Many drug companies use the relative risk in their propaganda. They might do a study with two groups of 40,000 people with one group taking their drug and the other taking a placebo and monitor them for 5 years. If the drug is supposed to prevent heart disease, then the researchers would tabulate the number of cases of heart disease that arose over the 5 years, then see how many cases developed in the subjects taking the drugs compared to the ones taking the placebo.

If there were 43 people who developed heart disease while taking the placebo and 31 who developed heart disease while taking the drug, then the relative risk of not taking the drug would be 43 divided by 31 which is 1.39. The drug company then proclaims that people not taking their drug had a 30 percent greater chance of developing heart disease, which sounds pretty significant. But it’s a lot like the Delta/American example: the numbers aren’t all that large.

What it really means is that out of the 40,000 people who took the placebo for 5 years only 12 more developed heart disease than in the group of 40,000 people who took the drug. Thats 2.4 people out of 40,000 per year. (12 people divided by 5 years = 2.4 people per year) If the drug costs a lot of money and has unpleasant side effects associated with it (think statins), would you be willing to pay the bucks and put up with the side effect hassle on the chance that you might be one of the 2.4 out of 40,000 who might be saved from developing heart disease? Or would you just take your chances? I would definitely take my chances.

2.4 people out of 40,000 per year sounds a lot less risky than a 39 percent increased risk that the relative risk implies.

One other way the relative risk can be used to flim flam people is when it is too small to be meaningful yet is touted as having great merit.

Without going into all the statistical detail (which if you’re interested in you can read about here and here from previous posts) suffice it to say that relative risk ratios below 2 are pretty much meaningless. So when you see a relative risk of 1.28 and hear someone say that represents a 28 percent increased risk, you can blow it off. Once the relative risk gets to the 2 or greater level, then it starts to have some meaning. But, once again, only if the numbers aren’t so small as to be meaningless. Remember, the relative risk of flying American is three times that of flying Delta if you simply look at the relative risk. In reality, however, the numbers are so small that the differences are meaningless.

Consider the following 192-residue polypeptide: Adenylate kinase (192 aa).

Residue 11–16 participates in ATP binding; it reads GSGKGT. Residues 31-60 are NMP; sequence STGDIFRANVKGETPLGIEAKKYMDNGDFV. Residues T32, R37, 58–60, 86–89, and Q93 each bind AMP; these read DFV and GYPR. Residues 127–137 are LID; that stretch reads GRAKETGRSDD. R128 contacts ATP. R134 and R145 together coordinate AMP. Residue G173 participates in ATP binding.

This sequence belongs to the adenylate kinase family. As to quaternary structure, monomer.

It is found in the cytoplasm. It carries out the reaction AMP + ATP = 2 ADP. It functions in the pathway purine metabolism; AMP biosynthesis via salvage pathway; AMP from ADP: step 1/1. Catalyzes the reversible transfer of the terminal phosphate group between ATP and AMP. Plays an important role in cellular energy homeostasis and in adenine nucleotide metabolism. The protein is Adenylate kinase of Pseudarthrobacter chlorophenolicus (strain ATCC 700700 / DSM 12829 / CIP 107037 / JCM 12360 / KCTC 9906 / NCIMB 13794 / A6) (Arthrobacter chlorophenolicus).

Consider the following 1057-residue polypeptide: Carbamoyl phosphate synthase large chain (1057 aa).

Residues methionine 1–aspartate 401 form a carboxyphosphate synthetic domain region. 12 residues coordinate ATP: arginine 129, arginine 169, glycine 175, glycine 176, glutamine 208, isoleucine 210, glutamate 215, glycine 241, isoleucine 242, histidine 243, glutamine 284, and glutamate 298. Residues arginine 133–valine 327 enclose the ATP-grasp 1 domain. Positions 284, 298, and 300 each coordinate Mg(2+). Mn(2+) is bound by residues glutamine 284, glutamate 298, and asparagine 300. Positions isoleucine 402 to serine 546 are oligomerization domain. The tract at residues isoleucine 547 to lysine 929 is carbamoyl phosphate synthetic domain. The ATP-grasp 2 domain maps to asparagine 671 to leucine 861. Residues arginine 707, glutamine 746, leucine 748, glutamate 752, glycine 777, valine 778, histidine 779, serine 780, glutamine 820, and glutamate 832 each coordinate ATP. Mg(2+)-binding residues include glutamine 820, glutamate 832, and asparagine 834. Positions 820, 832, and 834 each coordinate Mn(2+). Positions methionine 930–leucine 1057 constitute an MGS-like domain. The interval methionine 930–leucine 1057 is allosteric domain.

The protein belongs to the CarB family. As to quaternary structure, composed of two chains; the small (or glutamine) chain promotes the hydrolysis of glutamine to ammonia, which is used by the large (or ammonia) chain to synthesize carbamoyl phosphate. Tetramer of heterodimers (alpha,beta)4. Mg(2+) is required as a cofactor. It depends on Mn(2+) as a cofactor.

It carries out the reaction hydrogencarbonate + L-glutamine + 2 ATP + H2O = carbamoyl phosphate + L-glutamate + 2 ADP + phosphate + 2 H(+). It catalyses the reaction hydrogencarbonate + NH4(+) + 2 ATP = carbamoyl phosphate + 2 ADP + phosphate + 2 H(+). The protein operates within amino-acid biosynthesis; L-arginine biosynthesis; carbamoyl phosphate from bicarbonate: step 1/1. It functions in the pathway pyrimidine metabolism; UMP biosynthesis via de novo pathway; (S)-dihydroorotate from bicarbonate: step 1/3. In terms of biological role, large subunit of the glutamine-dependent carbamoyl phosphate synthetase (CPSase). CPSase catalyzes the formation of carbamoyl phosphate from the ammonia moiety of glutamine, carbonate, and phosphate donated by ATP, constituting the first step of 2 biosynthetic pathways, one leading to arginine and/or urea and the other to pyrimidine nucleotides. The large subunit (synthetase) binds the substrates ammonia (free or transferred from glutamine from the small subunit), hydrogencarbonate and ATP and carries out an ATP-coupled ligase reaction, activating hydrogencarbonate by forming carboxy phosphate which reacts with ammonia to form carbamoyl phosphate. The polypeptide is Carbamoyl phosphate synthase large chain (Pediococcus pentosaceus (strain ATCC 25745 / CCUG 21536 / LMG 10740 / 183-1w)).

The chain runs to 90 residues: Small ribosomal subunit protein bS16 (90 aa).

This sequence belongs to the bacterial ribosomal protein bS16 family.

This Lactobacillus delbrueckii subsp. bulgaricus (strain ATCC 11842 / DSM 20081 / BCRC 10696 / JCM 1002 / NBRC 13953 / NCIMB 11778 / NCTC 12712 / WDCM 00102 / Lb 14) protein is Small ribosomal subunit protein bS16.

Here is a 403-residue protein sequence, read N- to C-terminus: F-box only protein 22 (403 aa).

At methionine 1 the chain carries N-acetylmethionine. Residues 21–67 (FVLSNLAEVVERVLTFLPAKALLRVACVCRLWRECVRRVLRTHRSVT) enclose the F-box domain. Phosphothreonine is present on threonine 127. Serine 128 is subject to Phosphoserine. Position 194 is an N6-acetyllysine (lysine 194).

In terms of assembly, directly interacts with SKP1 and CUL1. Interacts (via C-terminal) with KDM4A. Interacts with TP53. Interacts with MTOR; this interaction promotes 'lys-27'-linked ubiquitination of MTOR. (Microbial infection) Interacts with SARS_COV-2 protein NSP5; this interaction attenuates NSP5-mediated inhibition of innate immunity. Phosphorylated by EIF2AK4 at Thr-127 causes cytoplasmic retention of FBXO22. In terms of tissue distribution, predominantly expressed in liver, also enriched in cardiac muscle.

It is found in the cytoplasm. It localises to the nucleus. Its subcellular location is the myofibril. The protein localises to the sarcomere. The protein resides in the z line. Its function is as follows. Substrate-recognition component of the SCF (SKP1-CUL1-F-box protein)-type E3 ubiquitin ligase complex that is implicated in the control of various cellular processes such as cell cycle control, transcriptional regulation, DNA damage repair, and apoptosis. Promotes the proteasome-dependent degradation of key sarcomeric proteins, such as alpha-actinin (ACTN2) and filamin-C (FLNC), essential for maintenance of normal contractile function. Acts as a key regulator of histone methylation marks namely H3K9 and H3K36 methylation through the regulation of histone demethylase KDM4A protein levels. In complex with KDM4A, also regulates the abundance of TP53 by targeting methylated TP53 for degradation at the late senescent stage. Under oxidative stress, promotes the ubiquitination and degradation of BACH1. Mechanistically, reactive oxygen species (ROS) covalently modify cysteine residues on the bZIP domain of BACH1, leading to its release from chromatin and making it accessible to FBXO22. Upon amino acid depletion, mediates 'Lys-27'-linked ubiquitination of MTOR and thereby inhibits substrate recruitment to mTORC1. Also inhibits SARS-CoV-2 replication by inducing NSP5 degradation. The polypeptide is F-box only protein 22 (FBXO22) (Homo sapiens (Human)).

Please note: I reserve the right to delete comments that are offensive or off-topic.

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11 thoughts on “Relative risk

  1. Very interesting. Perhaps if people were more educated on the topic of statistics, there would be less people wasting their money on slot machines, statins and other unuseful things.

    Hi Max–

    I don’t know.  I’m pretty good with statistics, yet I continue to bet football.



  2. Isn’t this the same numbers game that people were using to convince the public that ‘Second Hand Smoke’ is worse for you than if you smoked cigarettes yourself?

    I think most people STILL believe it’s true. When you’ve got a catchy phrase with an emotional hook and something that SOUNDS true, it’s pretty much impossible to stop the mass public from believing it…

    These are the same numbers.  It goes to show how easy statistical humbug can override plain ol’ common sense.



  3. What, going not by CDC/NIH projections and suppositions, but the most conservative and hard-science-based guess, is the relative risk of smoking to cause cancer, then?

    Anyway, failure to include actual risk in a fearful calculation is one of the biggest problems our authoritarian society has.

    The odds of an asteroid impact is almost zero. But all the NASA bureaucrats seeking bigger budgets focus upon is the consequences if one actually did occur.

    Every activity or item that gets effectively banned by government regulations or lawsuits gains that status without any sane examination of the actual odds. Ten million people could do/use something, and ten die, and it might get banned, directly or through lawsuits making it too expensive to provide.

    Likewise, the odds of Hussein having had WMD was almost nil, going by the intelligence available at the time, but the consequences were so scary that people accepted ridiculous lies, exaggerations, and suppositions.

    The only models that claim humans are causing greenhouse-based global warming fail 100% of the time, when historic data is plugged into them. The only global increase in temperatures is of surface temperatures, which cannot be caused by the greenhouse effect, but must have some other source. So the odds of human greenhouse emissions causing global warming, based on what we know, are actually a negative number. But it’s scary…even scarier because they talk only about worst-case consequences that are guesswork…so people blindly accept, without examining the science for themselves.